Compared with children who were bullied but did not self-harm, those who were bullied and did self-harm were significantly more likely to have a family history of attempted/completed suicide (mothers' bullying report: odds ratio [OR], 22.06; children's report: OR, 6.03), have a history of physical maltreatment (mothers' report: OR, 11.0; children's report: OR, 4.71), or have symptoms of conduct disorder, borderline personality disorder, depression, or psychosis.

"Clinicians should be on the lookout for bullied children who are showing these signs," said Dr. Fisher.

"These children are at greatest risk of hurting themselves and need help most urgently to enable them to cope more effectively with the distress they are experiencing."

Innovative Study

"I thought this was a great contribution to the field," Michael P. Marshal, PhD, assistant professor of psychiatry and pediatrics at the University of Pittsburgh, in Pennsylvania, and a licensed clinical psychologist specializing in assessing suicidality at the Adolescent Medicine Clinic at Children's Hospital of Pittsburgh, told Medscape Medical News.

Dr. Michael Marshal

"It was very innovative. I don't know of any other studies that examined self-harm in such a young group of kids and examined bullying as a predictor of self-harm. So I think it's a one-of-a-kind study, was very well done, and had multiple strengths," said Dr. Marshal, who was not involved with this research.

Some of the strengths he noted included using early childhood measures of bullying and self-harm, having a nationally representative sample, having "twin controls to rule out shared family effects," controlling for multiple possible confounders, and having a longitudinal design.

"The one thing I wish they had done a little differently was to consider measuring for gender nonconformity. There's rich literature now showing that gay and lesbian kids are at higher risk for self-harm and suicide. And gender nonconformity is one of those indicators that a child might be same-sex attracted or be a gay or lesbian youth," he said.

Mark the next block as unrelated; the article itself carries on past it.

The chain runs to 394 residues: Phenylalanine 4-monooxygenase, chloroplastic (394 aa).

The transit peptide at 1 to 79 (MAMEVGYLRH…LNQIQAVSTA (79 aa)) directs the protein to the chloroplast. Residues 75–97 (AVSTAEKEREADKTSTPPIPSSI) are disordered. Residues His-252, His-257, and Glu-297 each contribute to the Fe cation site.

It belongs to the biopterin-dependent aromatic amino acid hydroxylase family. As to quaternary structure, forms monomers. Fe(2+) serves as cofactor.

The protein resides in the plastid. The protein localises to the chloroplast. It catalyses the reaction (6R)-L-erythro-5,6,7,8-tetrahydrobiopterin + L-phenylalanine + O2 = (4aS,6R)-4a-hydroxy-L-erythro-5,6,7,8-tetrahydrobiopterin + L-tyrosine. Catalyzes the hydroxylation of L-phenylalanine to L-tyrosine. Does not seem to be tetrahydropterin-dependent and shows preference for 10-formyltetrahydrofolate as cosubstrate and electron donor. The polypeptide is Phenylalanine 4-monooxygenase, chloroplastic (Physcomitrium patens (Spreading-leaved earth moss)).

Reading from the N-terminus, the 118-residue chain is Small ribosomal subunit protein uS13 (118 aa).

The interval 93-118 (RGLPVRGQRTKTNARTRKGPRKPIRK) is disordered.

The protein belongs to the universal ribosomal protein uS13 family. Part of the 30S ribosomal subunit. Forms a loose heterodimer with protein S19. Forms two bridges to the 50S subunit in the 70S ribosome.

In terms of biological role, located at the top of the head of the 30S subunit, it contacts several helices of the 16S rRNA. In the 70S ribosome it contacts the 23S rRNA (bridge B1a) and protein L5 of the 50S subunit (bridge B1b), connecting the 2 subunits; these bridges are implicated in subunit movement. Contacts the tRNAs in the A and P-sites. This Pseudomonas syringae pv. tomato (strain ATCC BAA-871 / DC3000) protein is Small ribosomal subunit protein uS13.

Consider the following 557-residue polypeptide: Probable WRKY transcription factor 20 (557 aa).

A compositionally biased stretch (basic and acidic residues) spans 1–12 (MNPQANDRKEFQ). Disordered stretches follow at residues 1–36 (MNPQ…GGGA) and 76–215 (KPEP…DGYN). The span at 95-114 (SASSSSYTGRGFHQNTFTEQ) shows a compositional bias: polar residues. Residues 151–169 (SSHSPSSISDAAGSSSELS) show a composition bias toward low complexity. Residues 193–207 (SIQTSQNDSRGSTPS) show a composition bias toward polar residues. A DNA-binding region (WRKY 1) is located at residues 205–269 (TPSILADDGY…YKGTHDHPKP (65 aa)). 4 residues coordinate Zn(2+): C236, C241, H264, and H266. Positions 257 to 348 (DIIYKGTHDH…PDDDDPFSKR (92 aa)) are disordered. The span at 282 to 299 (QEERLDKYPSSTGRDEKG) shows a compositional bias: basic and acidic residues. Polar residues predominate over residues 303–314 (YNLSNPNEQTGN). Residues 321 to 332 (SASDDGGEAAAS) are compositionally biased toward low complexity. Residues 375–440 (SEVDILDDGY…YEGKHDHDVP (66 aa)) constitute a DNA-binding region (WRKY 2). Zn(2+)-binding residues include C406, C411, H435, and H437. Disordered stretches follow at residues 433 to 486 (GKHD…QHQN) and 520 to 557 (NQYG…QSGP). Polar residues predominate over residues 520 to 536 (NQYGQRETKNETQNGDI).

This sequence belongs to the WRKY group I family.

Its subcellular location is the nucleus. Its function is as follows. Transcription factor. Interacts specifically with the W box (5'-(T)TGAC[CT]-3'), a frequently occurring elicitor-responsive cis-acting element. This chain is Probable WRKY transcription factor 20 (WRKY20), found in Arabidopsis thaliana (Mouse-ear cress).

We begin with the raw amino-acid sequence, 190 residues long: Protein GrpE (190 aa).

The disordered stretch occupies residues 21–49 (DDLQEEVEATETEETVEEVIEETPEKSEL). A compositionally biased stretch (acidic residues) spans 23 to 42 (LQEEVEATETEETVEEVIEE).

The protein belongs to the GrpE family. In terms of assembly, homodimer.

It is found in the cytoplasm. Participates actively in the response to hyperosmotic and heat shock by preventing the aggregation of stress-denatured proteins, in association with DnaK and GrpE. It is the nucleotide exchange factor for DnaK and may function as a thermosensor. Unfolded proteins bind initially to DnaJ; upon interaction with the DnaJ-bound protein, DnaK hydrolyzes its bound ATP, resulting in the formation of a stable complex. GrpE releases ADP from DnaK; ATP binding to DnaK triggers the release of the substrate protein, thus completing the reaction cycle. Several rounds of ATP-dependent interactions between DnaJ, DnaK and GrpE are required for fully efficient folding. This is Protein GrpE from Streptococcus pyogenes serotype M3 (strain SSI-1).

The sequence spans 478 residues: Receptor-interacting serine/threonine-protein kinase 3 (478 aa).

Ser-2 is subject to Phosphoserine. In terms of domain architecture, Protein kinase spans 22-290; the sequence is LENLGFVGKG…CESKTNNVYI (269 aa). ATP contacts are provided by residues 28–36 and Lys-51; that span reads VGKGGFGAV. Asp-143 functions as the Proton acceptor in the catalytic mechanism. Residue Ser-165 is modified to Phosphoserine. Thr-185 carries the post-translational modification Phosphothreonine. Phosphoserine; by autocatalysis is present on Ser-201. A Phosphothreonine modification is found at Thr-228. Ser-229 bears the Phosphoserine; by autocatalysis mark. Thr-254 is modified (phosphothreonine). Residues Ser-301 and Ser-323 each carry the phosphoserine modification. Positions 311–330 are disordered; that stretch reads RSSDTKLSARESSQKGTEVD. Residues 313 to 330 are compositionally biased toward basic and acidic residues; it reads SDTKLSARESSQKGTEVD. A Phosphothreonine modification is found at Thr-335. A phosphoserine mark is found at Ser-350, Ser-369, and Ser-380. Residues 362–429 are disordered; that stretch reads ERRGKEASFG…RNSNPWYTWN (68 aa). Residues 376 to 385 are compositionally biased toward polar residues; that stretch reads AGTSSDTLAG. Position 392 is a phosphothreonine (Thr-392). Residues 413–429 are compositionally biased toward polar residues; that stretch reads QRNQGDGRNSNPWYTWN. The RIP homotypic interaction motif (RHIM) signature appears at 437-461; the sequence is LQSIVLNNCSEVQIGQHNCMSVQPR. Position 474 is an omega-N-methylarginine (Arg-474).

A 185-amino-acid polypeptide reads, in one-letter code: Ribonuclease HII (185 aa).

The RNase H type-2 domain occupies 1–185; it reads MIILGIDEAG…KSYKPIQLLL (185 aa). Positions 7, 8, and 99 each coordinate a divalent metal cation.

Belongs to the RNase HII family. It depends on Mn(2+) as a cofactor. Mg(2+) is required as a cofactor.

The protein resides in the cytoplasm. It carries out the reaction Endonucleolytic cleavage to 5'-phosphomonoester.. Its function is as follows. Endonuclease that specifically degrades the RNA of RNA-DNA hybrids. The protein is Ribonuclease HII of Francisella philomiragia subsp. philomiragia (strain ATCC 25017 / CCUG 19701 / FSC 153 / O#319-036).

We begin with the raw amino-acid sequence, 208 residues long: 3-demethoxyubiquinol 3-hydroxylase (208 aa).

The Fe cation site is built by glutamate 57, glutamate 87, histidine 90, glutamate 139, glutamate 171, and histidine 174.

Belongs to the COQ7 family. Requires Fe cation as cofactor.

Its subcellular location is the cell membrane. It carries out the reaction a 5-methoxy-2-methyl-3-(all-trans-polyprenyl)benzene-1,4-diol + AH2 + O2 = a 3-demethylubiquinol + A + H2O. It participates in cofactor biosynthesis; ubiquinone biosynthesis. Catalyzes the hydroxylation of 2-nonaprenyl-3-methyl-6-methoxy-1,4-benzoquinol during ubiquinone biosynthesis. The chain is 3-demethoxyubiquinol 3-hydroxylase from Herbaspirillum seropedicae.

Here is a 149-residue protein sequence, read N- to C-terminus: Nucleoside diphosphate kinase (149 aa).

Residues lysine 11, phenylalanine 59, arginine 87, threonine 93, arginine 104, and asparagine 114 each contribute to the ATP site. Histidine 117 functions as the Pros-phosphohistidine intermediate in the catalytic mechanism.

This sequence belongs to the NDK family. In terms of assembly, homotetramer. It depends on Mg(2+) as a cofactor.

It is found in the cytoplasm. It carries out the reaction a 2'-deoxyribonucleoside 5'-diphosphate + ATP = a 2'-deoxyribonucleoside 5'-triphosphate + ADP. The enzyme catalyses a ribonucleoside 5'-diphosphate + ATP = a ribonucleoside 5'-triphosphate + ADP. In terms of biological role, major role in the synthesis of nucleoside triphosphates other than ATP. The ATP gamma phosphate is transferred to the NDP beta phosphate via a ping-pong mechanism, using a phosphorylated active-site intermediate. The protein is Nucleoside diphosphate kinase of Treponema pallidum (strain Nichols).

Gay Kids at Even Greater Risk

As reported recently by Medscape Medical News, Dr. Marshal and colleagues published a study in the Journal of Adolescent Health that showed that gay and lesbian teens are 3 times more likely to report a history of suicidality and twice as likely to report symptoms of depression than their heterosexual peers.

He noted that he would not expect the children in the current study to necessarily endorse same-sex attraction, but gender nonconformity "seems to be one of those risk factors. These kids often end up being targets for bullying, especially boys."

"So understanding what role that played in all this would be important for future studies," said Dr. Marshal.

"However, I want to go on record that I think the strengths of this study far outweigh the limitations. That the investigators found significant effects of bullying on the outcome variable above and beyond all their confounders is a testament to how strong the impact of bullying is on children's emotional distress."

He added that, as mentioned in the study, more effective bullying prevention programs need to be designed, especially those that target younger children.

"I think more public health research dollars need to be invested in programs that can reduce bullying behavior. And I think the implications from this study are that we need to start targeting kids in kindergarten. Very young kids need to really understand what bullying is and what they can do about it," he said.

In addition to having prevention programs that focus on children and that train teachers, staff, and parents to identify possible victims and perpetrators, Dr. Marshal said that clinicians should speak with and coach parents about what to do to detect symptoms or behaviors of bullying.

"They should also coach parents about getting involved in changing school policies to protect children," he said.

Both Dr. Marshal and Dr. Fisher also highly recommended Bully, the recent documentary by the Bullying Project that has gained widespread attention and applause for raising awareness about the painful consequences of these actions for children.

The study was supported by the Medical Research Council, the Economic and Social Research Council, the US National Institute of Child Health and Human Development, the US National Institute of Mental Health, the British Academy, the Nuffield Foundation, and the Jacobs Foundation. The study authors and Dr. Marshal have disclosed no relevant financial relationships.

BMJ. Published online April 26, 2012. Abstract


Comments on Medscape are moderated and should be professional in tone and on topic. You must declare any conflicts of interest related to your comments and responses. Please see our Commenting Guide for further information. We reserve the right to remove posts at our sole discretion.